The Defense Advanced Research Projects Agency (DARPA) announced in 2013 that it was launching a “Cyber Grand Challenge” to explore the idea of automating cybersecurity. If computers themselves could identify vulnerabilities and create working patches, the timeline for dealing with bugs (like Heartbleed) could shrink from days or weeks to seconds. But it was a pretty radical idea, and it wasn’t clear what would come out of it. Now, more than a year later, the project is headed into its first major competition, and the preliminary results are promising.
The Grand Challenge is modeled on a type of hacking competition called Capture the Flag, but instead of being played by humans, the DARPA version will be played by autonomous computers created by human teams. So far, teams have been able to voluntarily particpate in practice sessions called scored events. DARPA program manager Mike Walker says that the first scored event in December (after the teams had been working for seven months) was a “rough experimental prototype start” that produced about three functional patches.
Things changed at the second scored event in April, though. The teams competing were able to definitively confirm bugs in 23 out of 24 pieces of test software, and they produce patches in all of the software. Walker isn't getting cocky—he knows that the work is far from over. But he says, “We think we’re doing well.”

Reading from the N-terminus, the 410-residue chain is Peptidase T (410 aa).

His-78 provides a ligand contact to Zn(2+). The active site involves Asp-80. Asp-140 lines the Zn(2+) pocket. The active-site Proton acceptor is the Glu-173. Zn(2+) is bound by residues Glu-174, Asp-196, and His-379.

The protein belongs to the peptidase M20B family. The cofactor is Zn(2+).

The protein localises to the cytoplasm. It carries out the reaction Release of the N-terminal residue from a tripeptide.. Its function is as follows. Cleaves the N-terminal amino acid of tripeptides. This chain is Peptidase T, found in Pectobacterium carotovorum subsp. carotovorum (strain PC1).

On June 3, 104 teams will compete in the Grand Challenge qualifying round to identify seven finalists for the summer 2016 final showdown. In digital Capture the Flag, all teams are given the same software at once (this is like the field in traditional Capture the Flag), and the software contains data that needs to be defended (like a flag in the physical game). When the teams discover vulnerabilities in the code, they have to decide whether to use the weakness to attack their opponents, begin working on a patch to defend their own data, or find a way to do both simultaneously. The game organizers feed the teams more data throughout the game. The scoring is based on how many “flags” the teams take from others and how many of their own they can defend to the end.
The cybergame is tough for humans, but designing computer programs that can play autonomously is a whole other level of difficulty. “There are three incrementally harder things,” for computers to do autonomously, Walker says. “One is ‘I think there’s a bug and I tell a human and a human figures out if it’s true.’ The other is ‘I’m certain there’s a bug and I can prove it.’ ... And even harder than that is ‘I know how to fix the problem without breaking the software.’ That’s hardest of all.”
The winners of the Cyber Grand Challenge will take home $2 million for first place, $1 million for second place, and $750,000 for third place. It’s a lot of money at stake for something that was barely conceivable a few years ago. “When [DARPA's director of the Information Innovation office Dan Kaufman] asked me … could machines play this game? I just said I don’t know. It was a completely new thought,” Walker said. “Everyone I asked, no one knew. And when no one knows it’s an interesting problem.”